Fonatur's good intentions are mocked in other ways, too. Frigid nortes sometimes whip up whitecaps and bend palms, and early visitors have complained of being bitten by mosquitoes and stung by high prices. Gleesen and other Fonatur aides are also embarrassed by their inability to provide housing, subsidized or otherwise, fast enough in Canc�n City. The result is exactly the sort of shantytown everybody hoped to avoid. Located on the city's outskirts, this so-called colonic evokes a frontier boomtown: rickety shacks, pungent odors and 5,000 souls huddled together with no plumbing and few electric lights, men. outnumbering women six to one.
For now, anyway, the dusty and noisy colonia is the liveliest spot in Canc�n City. On a recent Saturday night, boxing matches, a street dance and a touring burlesque show were all going on at once when it suddenly started raining. What little electricity there was promptly failed. With most events washed out, a huge crowd stood in the mud and stared in silence at the sparks flying from a damaged high wire, their broad features illuminated by the flickering light.
Fonatur officials call the colonia "transitional" and insist that it eventually will be torn down. One who foresees problems in any case is Herbert L. Hiller, former executive director of the Caribbean Travel Association and now a professor at Florida International University. "They've created a company town and they're sticking great numbers of tourists on a fortress of an island," Hiller says. "The conditions could lead to the same resentments and political tensions you find elsewhere." Hiller also sees Canc�n's superpowered venture into mass tourism as possibly ill-timed. "They're coming in with high technology and high energy consumption during an era of growing shortages. A lot of people are getting to be turned off by that sort of place."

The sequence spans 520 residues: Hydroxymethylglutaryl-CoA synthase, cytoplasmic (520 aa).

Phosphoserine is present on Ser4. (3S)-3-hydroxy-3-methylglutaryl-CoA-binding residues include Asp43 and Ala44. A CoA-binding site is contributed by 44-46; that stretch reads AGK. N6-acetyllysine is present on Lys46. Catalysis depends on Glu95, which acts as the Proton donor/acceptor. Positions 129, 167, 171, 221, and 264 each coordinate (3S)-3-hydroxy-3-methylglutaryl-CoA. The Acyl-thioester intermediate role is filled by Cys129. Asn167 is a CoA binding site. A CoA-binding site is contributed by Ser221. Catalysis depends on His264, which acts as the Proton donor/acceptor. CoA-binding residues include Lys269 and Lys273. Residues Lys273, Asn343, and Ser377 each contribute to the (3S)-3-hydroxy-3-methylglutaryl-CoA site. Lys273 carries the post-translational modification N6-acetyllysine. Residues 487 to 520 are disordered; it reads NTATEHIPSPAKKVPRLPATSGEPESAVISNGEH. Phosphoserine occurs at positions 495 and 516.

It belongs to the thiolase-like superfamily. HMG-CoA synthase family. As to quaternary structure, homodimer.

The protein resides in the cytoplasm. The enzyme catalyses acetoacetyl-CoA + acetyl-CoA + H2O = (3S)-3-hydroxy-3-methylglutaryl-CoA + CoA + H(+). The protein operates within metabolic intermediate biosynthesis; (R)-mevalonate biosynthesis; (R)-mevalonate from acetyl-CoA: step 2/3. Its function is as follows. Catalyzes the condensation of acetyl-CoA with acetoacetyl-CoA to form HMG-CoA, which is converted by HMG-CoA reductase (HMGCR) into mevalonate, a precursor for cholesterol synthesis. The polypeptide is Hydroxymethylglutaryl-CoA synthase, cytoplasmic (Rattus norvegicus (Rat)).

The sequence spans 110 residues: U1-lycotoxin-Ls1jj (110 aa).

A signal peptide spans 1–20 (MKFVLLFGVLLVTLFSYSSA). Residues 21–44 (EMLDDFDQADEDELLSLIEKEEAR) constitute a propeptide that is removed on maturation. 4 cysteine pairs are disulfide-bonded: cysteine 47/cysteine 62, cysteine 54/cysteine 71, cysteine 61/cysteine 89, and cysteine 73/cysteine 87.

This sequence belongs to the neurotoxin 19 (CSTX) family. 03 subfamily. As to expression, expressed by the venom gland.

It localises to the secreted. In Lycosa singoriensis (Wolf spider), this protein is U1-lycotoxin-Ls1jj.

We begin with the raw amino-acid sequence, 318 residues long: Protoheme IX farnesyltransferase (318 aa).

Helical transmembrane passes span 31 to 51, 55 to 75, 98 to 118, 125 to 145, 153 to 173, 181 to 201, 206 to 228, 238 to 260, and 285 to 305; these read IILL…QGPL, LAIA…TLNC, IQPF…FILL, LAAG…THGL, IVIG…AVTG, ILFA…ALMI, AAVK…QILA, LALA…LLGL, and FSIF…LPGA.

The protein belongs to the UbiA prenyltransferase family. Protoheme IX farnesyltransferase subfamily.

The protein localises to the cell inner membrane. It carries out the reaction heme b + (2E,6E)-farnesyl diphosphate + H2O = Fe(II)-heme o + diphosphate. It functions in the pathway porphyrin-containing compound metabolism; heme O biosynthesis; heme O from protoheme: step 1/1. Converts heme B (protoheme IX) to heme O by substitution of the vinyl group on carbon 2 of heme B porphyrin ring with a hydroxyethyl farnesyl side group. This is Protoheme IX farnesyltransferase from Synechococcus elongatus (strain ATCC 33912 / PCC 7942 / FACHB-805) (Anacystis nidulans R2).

Others seem just as sure that Canc�n is about to become the Caribbean's next In spot. A Mexican clothing manufacturer has bullishly introduced a line of guayaberra shirts under the Canc�n label, and Mexican songwriters are busy turning out the Spanish-language equivalents of Moon Over Canc�n. Since housing shortages and high prices are usually caused by heavy demand, even Canc�n's problems can be seen as symptoms of success; indeed, enough explorers are arriving that some hotels are accepting reservations only on a seven-days-minimum basis.
All this brings a gold-toothed smile to the face of Jos� Claudio Chac, one of the night students at Canc�n City's elementary school. "I come from a village near M�rida, and now I'm a carpenter working on the Maya Caribe Hotel," he said after class one evening. "When it's finished I will become a bellboy, but I hope to go into hotel administration someday. Because of Canc�n, we'll all eat better and dress better." It is worth noting that this go-getter's last name, Chac, is also the name of a Mayan god to whom the Indians of Yucat�n have remained faithful through the centuries, worshipping him simultaneously with Jesucristo. But tourists are beginning to arrive in bikinis and wraparound sunglasses, and perhaps Chac's hold will be weakened at last.
He is the god of rain.